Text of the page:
Alex:                 Then, beyond that, I do think structurally, and this was the thing that I was getting at with the last episode, when I started to realize last episode that we do actually have a villain of the week format on this show … It’s not always a villain. Sometimes it’s a planet exploding and falling. But Alioth really drove that home for me where we had Alioth come in. That was a one-episode thing, and then they dispatched it. Yes, you could have a Loki at the end here, but I didn’t hate Kang coming in as much as I thought I would because it still feels like, okay, this episode stands on its own. Like you said, Justin, every episode has a major conversation right at the heart of it, and that’s essentially what it was.

Alex:                 The place where this episode got a little waffly, if you will, for me is I understood what was going on with Loki and Sylvie, and this is what I want to get to to comment specifically on what you’re saying, Pete, but I don’t think they made their motivations work quite as hard through the writing as they could have. I think the acting did a lot of work in terms of showing the intensity there, but Sylvie was like, “I want to kill you because you [inaudible 00:13:01] from the timeline I’ve been running my whole life. I get that, and I logically get that, but it didn’t feel quite as strong a motivating factor as I would have wanted it to, and same thing for Loki where he was along for the journey. Maybe he wanted to rule. Maybe he didn’t. But he’s very much at this change point like they talk about in this episode. Hold on, Pete.

Alex:                 What I think worked here, though, by the end is I was personally really emotionally affected, particularly by Tom Hiddleston’s performance and his change there. When he stops Sylvie from chopping off his head, and you can see the tears welling up in his eyes, and he’s telling her, “Just stop. Just stop,” he’s literally saying that to himself to stop and think and not just act, not just do what he does in the Avengers movie. There’s that line, which is a very Joss Whedony line, where Thor says, “Come on, you don’t have to do this. You can turn around,” and he says, “No, there is only the war.” That’s what defined Loki throughout the MCU, is he’s always moving forward like a shark. He can never stop these schemes. He’s stuck in these patterns. What this season did I think really successfully over the course of six episodes is the only thing it really needed to do, which is change Loki, get him to a new place as a character, and that’s exactly what it did.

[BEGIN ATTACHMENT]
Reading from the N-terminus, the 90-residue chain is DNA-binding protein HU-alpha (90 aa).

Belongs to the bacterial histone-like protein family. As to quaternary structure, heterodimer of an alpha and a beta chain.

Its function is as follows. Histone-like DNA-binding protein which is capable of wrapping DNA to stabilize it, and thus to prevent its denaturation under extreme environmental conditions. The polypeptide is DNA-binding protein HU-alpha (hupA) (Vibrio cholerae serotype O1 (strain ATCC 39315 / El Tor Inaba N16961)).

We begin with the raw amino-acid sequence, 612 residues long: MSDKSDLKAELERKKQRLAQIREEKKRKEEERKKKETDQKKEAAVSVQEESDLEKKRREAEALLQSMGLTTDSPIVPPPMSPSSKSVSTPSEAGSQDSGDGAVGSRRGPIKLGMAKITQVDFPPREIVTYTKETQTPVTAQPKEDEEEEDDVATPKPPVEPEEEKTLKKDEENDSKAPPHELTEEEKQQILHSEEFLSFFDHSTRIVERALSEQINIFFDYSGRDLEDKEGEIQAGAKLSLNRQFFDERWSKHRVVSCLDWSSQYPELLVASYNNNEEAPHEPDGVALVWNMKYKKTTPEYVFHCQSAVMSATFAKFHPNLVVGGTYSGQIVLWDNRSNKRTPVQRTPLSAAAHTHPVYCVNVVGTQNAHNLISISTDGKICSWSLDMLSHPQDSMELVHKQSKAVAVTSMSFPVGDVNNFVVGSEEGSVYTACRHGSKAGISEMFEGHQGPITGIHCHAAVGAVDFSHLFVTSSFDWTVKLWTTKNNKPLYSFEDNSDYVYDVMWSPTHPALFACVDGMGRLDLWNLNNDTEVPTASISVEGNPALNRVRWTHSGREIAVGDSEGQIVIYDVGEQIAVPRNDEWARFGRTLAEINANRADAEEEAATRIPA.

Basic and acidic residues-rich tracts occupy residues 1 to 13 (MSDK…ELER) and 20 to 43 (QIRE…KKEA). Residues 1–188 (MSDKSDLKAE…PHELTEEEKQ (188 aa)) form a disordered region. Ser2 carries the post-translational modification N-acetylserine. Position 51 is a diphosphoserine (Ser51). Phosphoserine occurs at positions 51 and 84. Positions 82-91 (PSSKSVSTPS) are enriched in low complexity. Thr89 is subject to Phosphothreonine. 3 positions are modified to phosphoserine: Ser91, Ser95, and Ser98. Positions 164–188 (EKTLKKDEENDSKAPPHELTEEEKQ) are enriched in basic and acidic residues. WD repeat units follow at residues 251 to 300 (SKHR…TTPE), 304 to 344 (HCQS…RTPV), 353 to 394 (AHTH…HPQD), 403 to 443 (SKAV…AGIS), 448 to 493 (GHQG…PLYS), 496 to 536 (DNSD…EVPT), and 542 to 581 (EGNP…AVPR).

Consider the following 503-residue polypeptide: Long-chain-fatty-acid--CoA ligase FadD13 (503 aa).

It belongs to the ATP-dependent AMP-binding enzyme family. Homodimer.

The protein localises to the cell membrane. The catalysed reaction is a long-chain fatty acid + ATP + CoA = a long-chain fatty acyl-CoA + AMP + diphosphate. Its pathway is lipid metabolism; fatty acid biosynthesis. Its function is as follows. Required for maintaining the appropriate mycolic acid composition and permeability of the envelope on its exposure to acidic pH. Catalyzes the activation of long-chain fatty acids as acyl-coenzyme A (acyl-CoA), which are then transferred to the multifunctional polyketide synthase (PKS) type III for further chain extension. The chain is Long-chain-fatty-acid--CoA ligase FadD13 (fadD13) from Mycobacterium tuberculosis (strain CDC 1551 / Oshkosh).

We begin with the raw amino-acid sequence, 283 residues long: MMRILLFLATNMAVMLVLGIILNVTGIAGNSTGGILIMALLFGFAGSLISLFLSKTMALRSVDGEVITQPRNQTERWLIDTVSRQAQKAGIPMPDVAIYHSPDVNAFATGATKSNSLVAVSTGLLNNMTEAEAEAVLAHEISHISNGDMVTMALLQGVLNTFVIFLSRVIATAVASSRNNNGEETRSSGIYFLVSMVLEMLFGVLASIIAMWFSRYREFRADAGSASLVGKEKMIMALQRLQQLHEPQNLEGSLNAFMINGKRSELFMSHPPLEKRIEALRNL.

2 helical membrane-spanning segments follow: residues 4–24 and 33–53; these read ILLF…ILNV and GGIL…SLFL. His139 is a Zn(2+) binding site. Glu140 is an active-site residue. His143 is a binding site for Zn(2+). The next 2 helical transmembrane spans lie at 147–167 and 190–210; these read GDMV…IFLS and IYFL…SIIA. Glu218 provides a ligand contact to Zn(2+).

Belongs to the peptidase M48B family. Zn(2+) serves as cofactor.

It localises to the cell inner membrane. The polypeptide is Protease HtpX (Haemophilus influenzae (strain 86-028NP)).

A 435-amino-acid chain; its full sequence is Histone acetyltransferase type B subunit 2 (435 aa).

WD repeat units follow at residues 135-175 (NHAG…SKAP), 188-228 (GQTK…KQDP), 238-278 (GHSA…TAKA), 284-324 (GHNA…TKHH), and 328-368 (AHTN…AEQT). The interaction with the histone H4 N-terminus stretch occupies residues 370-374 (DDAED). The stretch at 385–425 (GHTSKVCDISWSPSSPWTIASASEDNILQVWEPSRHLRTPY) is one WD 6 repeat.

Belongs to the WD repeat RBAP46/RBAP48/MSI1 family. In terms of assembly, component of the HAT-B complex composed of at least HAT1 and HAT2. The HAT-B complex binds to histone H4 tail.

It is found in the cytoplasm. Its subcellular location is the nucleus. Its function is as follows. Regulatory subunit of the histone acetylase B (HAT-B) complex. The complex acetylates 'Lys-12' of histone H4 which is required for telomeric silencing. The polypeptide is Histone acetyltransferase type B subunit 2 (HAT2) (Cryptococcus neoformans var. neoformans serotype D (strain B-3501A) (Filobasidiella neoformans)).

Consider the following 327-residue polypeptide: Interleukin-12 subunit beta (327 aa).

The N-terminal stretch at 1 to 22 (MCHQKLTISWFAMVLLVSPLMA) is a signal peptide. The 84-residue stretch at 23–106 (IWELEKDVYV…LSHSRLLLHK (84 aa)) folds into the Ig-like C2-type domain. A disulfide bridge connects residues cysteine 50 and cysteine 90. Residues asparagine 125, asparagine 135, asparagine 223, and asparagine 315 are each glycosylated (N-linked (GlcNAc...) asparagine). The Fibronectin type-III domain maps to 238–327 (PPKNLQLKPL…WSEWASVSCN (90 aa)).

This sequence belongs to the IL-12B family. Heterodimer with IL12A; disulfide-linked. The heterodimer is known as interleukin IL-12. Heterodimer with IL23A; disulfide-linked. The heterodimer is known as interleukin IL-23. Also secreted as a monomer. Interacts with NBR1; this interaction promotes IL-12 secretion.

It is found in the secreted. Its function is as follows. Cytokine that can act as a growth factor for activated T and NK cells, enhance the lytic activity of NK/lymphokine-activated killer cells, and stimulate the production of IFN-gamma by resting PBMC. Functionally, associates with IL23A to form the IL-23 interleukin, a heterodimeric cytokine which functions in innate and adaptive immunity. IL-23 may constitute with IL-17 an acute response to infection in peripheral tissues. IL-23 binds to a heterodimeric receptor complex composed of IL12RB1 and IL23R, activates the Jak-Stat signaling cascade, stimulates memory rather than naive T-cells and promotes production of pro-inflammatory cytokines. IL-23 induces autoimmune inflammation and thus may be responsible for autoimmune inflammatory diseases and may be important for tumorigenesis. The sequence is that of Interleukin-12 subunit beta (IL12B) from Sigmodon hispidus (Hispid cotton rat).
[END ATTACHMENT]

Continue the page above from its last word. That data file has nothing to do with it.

Alex:                 By contrast, the reason I think the choices they made with Sylvie work here is she wasn’t able to change. She wanted to, and you can see that, but our Loki has made those steps to become a different person, whether it’s knowing Mobius, whether it’s knowing Sylvie, the experiences he’s went through. Sylvie has not. Despite her longer life experience, like she calls out in the episode, she hasn’t reached that change point, and she is stuck in the violence and the death and the betrayal. That’s why she makes the choice there at the end. Even though you see when they cut back to her after she is stabbed, he who remains, she knows she did the wrong thing. She knows she failed, but she’s a Loki and she can’t stop herself. That’s ultimately why it worked for me.

Alex:                 Then you get to that end thing, which is a gut punch with Mobius. I went, “Oh no,” out loud when that happened. But it’s a cliffhanger. That’s how TV works.

Pete:                Don’t give me that shit.

Alex:                 They’re teasing the second season. They’re teeing up the things. That’s how the MCU works over 23 movies.

Pete:                Don’t fucking give me that shit, “That’s how TV works.”

Alex:                 That’s serial storytelling. I don’t know why people are so upset about a cliffhanger happening at the end of an episode.

Justin:              It is how the MCU works. Even after the first phase of movies, it’s all been cliffhangers giving us the next mountain that we’re headed toward.

Alex:                 That was fine.